2021’s Long Impact on Representation

2021’s Long Impact on Representation

Year two of TV in a pandemic. A lot has changed, and we look at it all in a new light.

A year ago, I had a prediction:

My prediction? We’re going to see more cancelations every week until there’s a vaccine, and even then some shows (especially ones with kids) are not going to come back.

2020 By the Numbers

How’d that pan out?

As I’ve said before, the number of shows on air with queer rep has been dropping since 2017. Overall, representation itself is stagnating and this continued in 2020 due to a pandemic and the rising costs of managing filming.

Overview of Appearances

I usually start with a straight look at how many shows are on air, and how many characters and death.

YearShows
On-Air
Characters
On-Air
Characters
Who Died
202142062710
202048097138
201948598945
2018509102541
201748699141

I admit, my first moment was to cheer at the precipitous drop for death! And then I looked over at characters on air… Actually that bears a closer look.

Here are the percentage changes for characters:

Year% Change of
All Characters
% of Characters
Who Died
% Change
of Death
2021-35.43%1.59%-73.68%
2020-1.82%3.91%-15.56%
2019-3.51%4.55%9.76%
20183.43%4.00%0%
201722.5%4.14%-14.58%

A positive percentage means the numbers increased year to year. That last one is a little weird, but basically we want to see the percentages of dead characters go down. -73% means 73% fewer characters died. So that’s good! But the other column? The percentage change of all characters? That went down. A lot.

Graphical view of the above chart, which shows that agonizing drop

Of note. On October 28, 2020, I noted we had 17 dead characters for 2020. Now we have 38. That’s how much changed in two months.

This overall line somewhat mirrors the number of shows on air with queers, though at a less steep drop:

Graph showing the rise and then fall of the number of shows on air.

Those reinforce my believe that Peak TV is on a downward trend.

But last year, I was talking about the gains and losses of shows more than characters, primarily because we were losing a lot of shows. At the time, 2020 was a +5 (gaining 5 new shows internationally). The overall numbers actually changed, partly because we found more shows to add, but also because there were a few shows dropped at the end of 2020. That makes things for the last five years look like this:

YearNew 
Shows
Canceled 
Shows
Net 
Gain/Loss
20217367+6
2020145133+12
20191501500 (none)
2018161174-13
2017147138+9

At first you might think “Hey! Things are creeping upwards!” And in truth they are, but just very slowly when you consider that 2016 and 2015 were a net gain in the thirties.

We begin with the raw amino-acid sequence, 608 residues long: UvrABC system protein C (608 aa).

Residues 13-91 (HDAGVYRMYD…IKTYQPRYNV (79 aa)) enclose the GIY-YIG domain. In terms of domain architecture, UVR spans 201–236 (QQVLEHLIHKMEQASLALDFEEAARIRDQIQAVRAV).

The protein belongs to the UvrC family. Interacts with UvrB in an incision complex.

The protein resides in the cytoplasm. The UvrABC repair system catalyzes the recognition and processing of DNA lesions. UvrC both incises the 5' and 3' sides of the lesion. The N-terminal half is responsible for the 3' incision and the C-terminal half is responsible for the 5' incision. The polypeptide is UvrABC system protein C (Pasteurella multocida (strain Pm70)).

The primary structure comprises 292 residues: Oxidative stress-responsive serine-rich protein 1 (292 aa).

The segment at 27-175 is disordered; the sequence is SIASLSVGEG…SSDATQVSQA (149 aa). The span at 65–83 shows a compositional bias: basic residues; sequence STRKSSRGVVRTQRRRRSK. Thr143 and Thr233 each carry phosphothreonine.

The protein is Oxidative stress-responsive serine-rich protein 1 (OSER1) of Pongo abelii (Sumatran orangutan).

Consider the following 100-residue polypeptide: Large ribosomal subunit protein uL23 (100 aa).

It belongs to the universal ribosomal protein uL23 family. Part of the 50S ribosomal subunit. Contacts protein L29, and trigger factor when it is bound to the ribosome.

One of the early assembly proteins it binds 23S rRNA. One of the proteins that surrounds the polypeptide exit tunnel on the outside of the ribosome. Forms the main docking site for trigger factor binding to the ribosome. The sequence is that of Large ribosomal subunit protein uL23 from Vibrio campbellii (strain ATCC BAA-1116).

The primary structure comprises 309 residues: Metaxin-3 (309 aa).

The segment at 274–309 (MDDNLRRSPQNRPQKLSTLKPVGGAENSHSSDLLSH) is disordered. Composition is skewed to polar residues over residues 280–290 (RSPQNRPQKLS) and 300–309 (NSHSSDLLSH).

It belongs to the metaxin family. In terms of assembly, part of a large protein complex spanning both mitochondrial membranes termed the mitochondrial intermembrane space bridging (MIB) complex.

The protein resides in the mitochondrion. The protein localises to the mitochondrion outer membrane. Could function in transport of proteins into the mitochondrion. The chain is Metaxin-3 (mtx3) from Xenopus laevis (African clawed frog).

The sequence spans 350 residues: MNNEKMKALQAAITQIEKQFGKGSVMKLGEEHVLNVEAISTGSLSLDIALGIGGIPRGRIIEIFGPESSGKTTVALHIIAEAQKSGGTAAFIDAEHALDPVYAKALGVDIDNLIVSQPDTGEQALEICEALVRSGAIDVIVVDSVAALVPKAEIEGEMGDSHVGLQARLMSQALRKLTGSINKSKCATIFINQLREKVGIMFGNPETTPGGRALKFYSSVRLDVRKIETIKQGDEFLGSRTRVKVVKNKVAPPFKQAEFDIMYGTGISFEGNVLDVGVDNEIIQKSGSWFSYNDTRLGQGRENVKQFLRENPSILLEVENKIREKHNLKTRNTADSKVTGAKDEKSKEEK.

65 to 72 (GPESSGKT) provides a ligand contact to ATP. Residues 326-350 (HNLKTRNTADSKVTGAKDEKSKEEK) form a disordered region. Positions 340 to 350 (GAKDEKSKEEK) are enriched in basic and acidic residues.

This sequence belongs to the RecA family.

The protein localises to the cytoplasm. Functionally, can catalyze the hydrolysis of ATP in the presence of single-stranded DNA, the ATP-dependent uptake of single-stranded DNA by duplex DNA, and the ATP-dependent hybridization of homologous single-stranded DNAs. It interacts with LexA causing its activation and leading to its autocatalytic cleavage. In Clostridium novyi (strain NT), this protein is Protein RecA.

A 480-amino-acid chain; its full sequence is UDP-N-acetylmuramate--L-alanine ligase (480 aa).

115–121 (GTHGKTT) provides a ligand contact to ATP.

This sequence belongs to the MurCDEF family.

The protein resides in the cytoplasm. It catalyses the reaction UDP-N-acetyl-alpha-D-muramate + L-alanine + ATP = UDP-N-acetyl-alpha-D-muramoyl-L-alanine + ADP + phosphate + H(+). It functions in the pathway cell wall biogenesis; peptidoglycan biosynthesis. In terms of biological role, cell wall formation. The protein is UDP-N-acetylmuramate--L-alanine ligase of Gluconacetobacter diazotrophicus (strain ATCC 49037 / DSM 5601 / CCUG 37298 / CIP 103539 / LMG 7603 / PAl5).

While fewer shows are being canceled, the downward trend of new shows continues.

But that’s world wide so here’s just American TV shows (web series excluded, mini-series and TV movies included):

YearNew 
Shows
Canceled 
Shows
Net 
Gain/Loss
20215348+5
20208184-3
20198584+1
20186462+2
20175950+9

Again, much smaller gains.

How Were My Predictions?

I’m not happy that they were pretty on the nose.

When I posted last year, October had 95 new series, and 91 canceled. While it did change significantly to 145 new and 133 canceled (changing the growth from +4 to +12), it did not change the trend line much at all.

I want to say there’s a glimmer of hope, though. Hardly a day goes by that we don’t have more characters to add. And by that I mean more modern characters. And while yes, there is still a chance for a major death spree, even if the number of deaths double in the last two months of the year, it’s still half of previous years. Also the US shows are starting to make some gains per year, which matches the vibe I got the other week when I muttered “Why does every new show have at least one queer?”

That’s a good problem to have in my opinion.

I’m going to take a risk and say … next years? Things will get better.

About Mika A. Epstein

Mika has been deep in fandom since she could say 'Trekkie.' With decades experience in running fansites, developing software, and organizing communities, she's taken on the challenge of delving into the recesses of television for queers long forgotten. Making this site with Tracy is nothing short of serendipity. Mika lives with her wife and their cats in Southern California. Of course she has a hybrid, but she'd rather ride her bicycle.

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